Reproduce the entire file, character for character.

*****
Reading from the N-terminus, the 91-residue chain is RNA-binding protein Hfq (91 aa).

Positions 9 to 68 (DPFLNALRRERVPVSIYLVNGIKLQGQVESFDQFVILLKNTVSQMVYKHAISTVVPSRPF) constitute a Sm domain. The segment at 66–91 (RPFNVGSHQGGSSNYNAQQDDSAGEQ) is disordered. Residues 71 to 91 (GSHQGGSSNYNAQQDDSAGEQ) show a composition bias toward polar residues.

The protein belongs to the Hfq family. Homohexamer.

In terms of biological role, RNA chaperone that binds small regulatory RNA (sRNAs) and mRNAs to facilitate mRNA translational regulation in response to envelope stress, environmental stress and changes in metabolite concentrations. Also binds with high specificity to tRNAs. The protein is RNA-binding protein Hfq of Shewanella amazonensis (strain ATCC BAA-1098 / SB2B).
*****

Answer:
Reading from the N-terminus, the 91-residue chain is RNA-binding protein Hfq (91 aa).

Positions 9 to 68 (DPFLNALRRERVPVSIYLVNGIKLQGQVESFDQFVILLKNTVSQMVYKHAISTVVPSRPF) constitute a Sm domain. The segment at 66–91 (RPFNVGSHQGGSSNYNAQQDDSAGEQ) is disordered. Residues 71 to 91 (GSHQGGSSNYNAQQDDSAGEQ) show a composition bias toward polar residues.

The protein belongs to the Hfq family. Homohexamer.

In terms of biological role, RNA chaperone that binds small regulatory RNA (sRNAs) and mRNAs to facilitate mRNA translational regulation in response to envelope stress, environmental stress and changes in metabolite concentrations. Also binds with high specificity to tRNAs. The protein is RNA-binding protein Hfq of Shewanella amazonensis (strain ATCC BAA-1098 / SB2B).